The president's budget proposal looks familiar
02/15/16 Filed in: Spending
See reader comments posted at the end.
Last year’s budget proposal (for fiscal year 2016) had a picture of an antiquated highway bridge on the cover, which was meant as a reminder of the need to repair this country’s supposedly crumbling infrastructure. This year’s cover picture is a snow-covered mountain with rugged peaks and an indistinct blue foreground, in Denali National Park, which may be intended to convey an inspiring vision of the future. Budget of the United States Government, fiscal year 2017, Office of Management and Budget, 2/9/16 (download PDF).
Or does the mountain represent government excess of some sort, e.g., debt? Here’s why Republicans mocked Obama’s final budget proposal, Philip Wegmann, dailysignal.com, 2/9/16. Perhaps House Speaker Paul Ryan et al. were being unkind, but we offered a similar thought ourselves a while back. Tongue in cheek, SAFE newsletter, Fall 2014.
. . . why not build a new memorial on another mountain [versus Mount Rushmore] to honor presidents who contributed, by virtue of their staunch support for government spending programs, to the vast expansion of the national debt over the past 100+ years. The current president would surely fit in this category, along with Franklin Roosevelt and Lyndon Johnson. And there should probably be a Republican president on Mount Debtmore as well, perhaps George W. Bush.
Turning to substance, the current budget proposal resembles last year’s edition in several respects: red ink – partisan tone – big government premise. This marks it as a political statement, not a serious proposal, which does not augur well for progress on the fiscal problem before the elections.
I. RED INK - Here is how we characterized the budget numbers in last year’s BP. Reverse engineering the president’s budget, 2/9/15.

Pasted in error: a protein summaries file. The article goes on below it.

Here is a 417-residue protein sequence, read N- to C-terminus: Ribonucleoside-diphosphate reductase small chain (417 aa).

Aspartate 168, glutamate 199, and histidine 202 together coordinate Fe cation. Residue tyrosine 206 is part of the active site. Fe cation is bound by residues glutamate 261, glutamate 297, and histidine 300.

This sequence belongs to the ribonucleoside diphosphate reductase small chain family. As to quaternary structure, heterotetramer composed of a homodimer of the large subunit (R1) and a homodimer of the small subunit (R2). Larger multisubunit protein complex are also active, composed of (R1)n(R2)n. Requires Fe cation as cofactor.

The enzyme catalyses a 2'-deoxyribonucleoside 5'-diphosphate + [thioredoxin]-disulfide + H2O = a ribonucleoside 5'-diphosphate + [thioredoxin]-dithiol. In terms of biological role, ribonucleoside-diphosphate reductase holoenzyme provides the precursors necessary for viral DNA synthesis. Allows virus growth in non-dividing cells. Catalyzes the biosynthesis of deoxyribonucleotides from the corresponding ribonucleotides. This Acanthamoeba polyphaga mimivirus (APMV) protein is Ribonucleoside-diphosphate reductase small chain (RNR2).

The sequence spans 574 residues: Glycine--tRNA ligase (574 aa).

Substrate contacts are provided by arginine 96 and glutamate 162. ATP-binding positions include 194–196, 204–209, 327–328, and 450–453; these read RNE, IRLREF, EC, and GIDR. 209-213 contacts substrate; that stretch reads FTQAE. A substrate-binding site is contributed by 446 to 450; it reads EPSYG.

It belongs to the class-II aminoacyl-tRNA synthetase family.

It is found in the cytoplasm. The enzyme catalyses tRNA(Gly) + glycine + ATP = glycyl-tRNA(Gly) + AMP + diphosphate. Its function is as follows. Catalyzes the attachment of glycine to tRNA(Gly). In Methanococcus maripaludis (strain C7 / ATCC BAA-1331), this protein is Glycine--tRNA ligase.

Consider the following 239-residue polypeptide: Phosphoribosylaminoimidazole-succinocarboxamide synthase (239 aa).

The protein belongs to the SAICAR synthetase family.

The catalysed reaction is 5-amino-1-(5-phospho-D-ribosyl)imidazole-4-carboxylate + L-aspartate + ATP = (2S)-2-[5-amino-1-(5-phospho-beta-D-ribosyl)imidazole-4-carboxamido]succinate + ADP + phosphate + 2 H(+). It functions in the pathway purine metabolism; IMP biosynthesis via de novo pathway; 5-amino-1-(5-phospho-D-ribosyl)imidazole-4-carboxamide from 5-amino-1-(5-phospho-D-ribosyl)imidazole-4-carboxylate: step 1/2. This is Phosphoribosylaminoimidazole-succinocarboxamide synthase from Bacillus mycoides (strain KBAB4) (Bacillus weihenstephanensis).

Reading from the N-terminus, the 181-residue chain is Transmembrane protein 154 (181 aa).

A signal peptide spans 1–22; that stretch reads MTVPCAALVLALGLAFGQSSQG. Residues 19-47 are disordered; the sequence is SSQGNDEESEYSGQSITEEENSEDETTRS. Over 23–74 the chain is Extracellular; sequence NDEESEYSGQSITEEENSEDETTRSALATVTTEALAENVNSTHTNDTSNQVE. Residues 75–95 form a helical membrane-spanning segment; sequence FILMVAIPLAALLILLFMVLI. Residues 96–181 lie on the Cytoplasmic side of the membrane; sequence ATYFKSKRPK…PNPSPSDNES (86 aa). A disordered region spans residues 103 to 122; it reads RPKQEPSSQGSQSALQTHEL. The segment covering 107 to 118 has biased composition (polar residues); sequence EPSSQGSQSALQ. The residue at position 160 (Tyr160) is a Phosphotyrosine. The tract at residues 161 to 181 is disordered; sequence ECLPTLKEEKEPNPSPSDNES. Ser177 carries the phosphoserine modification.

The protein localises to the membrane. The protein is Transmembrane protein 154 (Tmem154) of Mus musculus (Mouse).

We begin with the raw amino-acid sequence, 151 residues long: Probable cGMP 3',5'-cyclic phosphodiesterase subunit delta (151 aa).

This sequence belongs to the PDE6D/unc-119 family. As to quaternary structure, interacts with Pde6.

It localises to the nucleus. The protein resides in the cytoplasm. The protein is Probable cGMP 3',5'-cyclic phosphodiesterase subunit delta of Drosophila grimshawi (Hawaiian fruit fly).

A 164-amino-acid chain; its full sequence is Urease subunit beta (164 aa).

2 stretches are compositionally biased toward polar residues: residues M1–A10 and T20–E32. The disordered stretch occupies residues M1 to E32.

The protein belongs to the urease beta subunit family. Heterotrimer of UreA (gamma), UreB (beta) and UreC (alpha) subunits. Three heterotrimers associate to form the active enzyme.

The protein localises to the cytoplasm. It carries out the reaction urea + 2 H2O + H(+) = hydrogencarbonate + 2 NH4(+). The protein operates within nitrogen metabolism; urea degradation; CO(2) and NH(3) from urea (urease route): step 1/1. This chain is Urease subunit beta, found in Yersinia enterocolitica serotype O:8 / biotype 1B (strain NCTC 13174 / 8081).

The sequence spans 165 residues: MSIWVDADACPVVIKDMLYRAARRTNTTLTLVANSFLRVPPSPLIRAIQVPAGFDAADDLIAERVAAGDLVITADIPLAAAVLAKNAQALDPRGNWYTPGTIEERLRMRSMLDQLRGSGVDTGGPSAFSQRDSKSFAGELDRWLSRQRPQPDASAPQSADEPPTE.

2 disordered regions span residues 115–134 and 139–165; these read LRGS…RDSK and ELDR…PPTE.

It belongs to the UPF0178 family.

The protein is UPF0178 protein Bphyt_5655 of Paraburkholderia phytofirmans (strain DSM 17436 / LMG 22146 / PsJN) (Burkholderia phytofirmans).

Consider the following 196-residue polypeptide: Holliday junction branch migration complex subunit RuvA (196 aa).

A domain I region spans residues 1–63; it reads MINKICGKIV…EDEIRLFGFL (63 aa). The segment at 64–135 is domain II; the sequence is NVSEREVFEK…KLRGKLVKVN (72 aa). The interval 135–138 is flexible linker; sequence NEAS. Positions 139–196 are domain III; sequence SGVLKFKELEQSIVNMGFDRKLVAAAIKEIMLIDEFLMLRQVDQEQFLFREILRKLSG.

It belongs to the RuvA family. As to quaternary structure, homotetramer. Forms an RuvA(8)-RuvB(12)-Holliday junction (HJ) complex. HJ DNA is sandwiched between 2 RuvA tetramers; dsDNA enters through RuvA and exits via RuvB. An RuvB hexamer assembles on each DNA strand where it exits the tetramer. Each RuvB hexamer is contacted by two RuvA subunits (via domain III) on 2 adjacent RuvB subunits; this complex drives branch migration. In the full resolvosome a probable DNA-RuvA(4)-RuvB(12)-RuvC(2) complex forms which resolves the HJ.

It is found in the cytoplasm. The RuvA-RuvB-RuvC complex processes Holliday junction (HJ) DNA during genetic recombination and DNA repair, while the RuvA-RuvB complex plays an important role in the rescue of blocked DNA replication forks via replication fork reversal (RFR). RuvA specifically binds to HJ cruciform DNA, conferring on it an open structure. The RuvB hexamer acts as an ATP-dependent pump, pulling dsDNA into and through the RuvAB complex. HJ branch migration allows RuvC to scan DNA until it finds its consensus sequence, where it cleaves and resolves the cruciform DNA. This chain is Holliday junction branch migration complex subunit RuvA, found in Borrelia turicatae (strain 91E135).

Basically, the plan is to hike taxes on the well to do and big business, fritter away the resulting revenue increases, and continue running annual deficits in the $0.5T+ range indefinitely. Not exactly what we were hoping to see.
Some tax cuts (extensions of a slew of expiring tax preferences) were made by the omnibus spending/tax bill in December; proposed tax increases and spending initiatives generally fell by the wayside. Many of the latter items are being proposed again, with the deficit outlook essentially unchanged. Consider the following budget adjustments (totals for 2017-2026), from Table S-2 (effect of budget proposals on projected deficits):
•Proposed tax changes would yield $2.4 trillion in additional revenue. Most of the tax increases would be imposed on upper bracket individuals and corporations, but all Americans would bear the burden of a $10.25 per barrel tax on oil and the increased tax on tobacco sales would be regressive. Labeling most of the increases as “tax reforms” does not make them more palatable.
•Net spending cuts of $1.3T are projected, which includes savings from reducing the provision for Overseas Contingency Operations ($636B), debt service reduction ($476B), and “immigration reform” ($170B). But for these debatable adjustments, net spending cuts would be zero.
•As a result of the foregoing, the projected 10-year deficit would be reduced from $9.8T (adjusted baseline level) to $6.1T. Starting at $616B in 2016, the yearly deficit would bottom out at $454B in 2018 and then begin rising again.
•Increases in gross federal debt would exceed projected deficits due to net increases in government loans and “other transactions affecting borrowing from the public,” resulting in an $8.0T debt increase (to $27.4T as of 9/30/26).
•A growing portion (from 69% in 2015 to 79% in 2026, Table S-5) of outlays take the form of “mandatory” expenditures or interest expense, which are not subject to annual budget scrutiny.
An apology for this dismal outlook might seem in order, but it is actually characterized as fiscally responsible. BP, page 13.
The Budget shows that investments in growth and opportunity are compatible with putting the Nation’s finances on a strong and sustainable path. The Budget ends sequestration and makes critical investments while still addressing long- term fiscal challenges. It keeps deficits below three percent of GDP while stabilizing debt and putting it on a declining path through 2025—key measures of fiscal progress.